No matter what career you’re in or how many additional commitments you have, creating a healthy  work-life balance is absolutely essential when it comes to leading a happy and productive lifestyle. But balancing work and play it’s not always easy – especially if you have a particularly demanding career. Listen to your body Many professions require a lot of time and effort, and sometimes large amounts of downtime just isn’t possible if you’re determined to do well. But it’s all about finding that balance. By recognizing your own individual triggers and understanding when you’re overdoing it, you’ll be able to recognize the early warning signs before you start burning out. Don’t ignore the signs. Feeling tired? Sleep. Getting ill? Take a sick day. There’s nothing wrong with giving yourself a break. Just make it’s on your terms.  Understand that balance is good Creating a good balance between your work life and your personal life will allow you to be more productive in both areas. Work-life balance doesn’t always refer to a solid line between work and play. Whether it’s by working from home, when you need quiet space for a project, or dedicating time to group brainstorm sessions where collaboration is necessary – creating your own balance between teamwork and head-down work is equally essential to achieving productivity in all aspects of your job. Keep your life a balanced amount of work, recreation, and rest in order to stay fully functional. Remember what it is that you like about work Always dreading work? Don’t know what a weekend is? Knowing when to switch off is often the best way...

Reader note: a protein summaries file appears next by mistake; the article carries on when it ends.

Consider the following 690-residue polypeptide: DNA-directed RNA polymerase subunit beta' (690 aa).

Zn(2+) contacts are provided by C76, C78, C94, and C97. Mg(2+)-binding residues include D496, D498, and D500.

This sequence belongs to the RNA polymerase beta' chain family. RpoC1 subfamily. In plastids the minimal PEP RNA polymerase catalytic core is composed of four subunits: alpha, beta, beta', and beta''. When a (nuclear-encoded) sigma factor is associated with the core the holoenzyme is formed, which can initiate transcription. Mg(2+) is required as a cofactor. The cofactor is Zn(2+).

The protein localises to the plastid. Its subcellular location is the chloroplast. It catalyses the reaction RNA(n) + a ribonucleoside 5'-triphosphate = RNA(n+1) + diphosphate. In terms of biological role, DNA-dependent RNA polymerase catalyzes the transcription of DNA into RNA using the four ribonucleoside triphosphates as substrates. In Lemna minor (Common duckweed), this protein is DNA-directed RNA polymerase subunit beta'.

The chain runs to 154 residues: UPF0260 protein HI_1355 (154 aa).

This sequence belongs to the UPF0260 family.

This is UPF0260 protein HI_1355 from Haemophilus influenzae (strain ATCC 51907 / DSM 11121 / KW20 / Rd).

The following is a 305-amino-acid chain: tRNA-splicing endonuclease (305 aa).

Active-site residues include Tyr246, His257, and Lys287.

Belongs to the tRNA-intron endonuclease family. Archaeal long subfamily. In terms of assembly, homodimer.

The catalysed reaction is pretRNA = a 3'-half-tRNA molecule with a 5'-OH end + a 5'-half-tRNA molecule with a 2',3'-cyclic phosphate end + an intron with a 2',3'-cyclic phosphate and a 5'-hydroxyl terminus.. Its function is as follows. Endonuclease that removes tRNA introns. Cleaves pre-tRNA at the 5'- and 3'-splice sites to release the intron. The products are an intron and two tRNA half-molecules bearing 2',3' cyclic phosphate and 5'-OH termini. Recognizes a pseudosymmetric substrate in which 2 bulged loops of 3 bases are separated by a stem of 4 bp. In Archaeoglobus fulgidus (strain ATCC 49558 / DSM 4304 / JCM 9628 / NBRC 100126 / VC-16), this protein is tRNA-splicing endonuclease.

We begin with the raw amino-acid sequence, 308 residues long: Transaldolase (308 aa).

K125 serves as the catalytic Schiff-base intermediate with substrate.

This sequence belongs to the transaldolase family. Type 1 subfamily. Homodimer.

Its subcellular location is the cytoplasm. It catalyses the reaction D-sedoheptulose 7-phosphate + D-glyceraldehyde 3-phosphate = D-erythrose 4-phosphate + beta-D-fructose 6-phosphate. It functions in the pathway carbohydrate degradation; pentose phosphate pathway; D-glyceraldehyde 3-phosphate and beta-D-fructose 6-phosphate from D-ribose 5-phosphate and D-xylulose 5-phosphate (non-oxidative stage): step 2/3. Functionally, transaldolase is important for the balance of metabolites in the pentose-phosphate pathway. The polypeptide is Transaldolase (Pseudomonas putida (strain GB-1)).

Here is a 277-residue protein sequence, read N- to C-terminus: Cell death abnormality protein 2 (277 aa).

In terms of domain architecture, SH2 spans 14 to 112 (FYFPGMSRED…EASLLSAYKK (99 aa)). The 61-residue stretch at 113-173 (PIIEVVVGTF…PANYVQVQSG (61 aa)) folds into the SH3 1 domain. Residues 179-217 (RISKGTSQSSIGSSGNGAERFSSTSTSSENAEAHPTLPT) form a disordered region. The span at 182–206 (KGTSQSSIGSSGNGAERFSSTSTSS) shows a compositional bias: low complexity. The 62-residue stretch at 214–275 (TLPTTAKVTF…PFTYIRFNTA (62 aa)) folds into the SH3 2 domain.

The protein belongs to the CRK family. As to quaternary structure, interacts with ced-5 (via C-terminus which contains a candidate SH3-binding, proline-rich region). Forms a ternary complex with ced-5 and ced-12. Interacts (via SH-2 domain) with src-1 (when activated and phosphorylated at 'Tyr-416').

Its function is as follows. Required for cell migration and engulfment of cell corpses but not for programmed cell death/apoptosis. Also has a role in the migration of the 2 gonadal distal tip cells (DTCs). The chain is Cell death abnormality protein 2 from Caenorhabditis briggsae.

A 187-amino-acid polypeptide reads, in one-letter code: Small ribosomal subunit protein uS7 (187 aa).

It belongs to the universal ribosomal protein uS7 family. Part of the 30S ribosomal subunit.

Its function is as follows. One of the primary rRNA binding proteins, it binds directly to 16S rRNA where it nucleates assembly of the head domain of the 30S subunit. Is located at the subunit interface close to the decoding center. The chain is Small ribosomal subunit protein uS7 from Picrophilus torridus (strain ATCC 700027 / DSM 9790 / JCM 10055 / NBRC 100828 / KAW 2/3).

Simple Tips to Deal with Stress in the Workplace

Simple Tips to Deal with Stress in the Workplace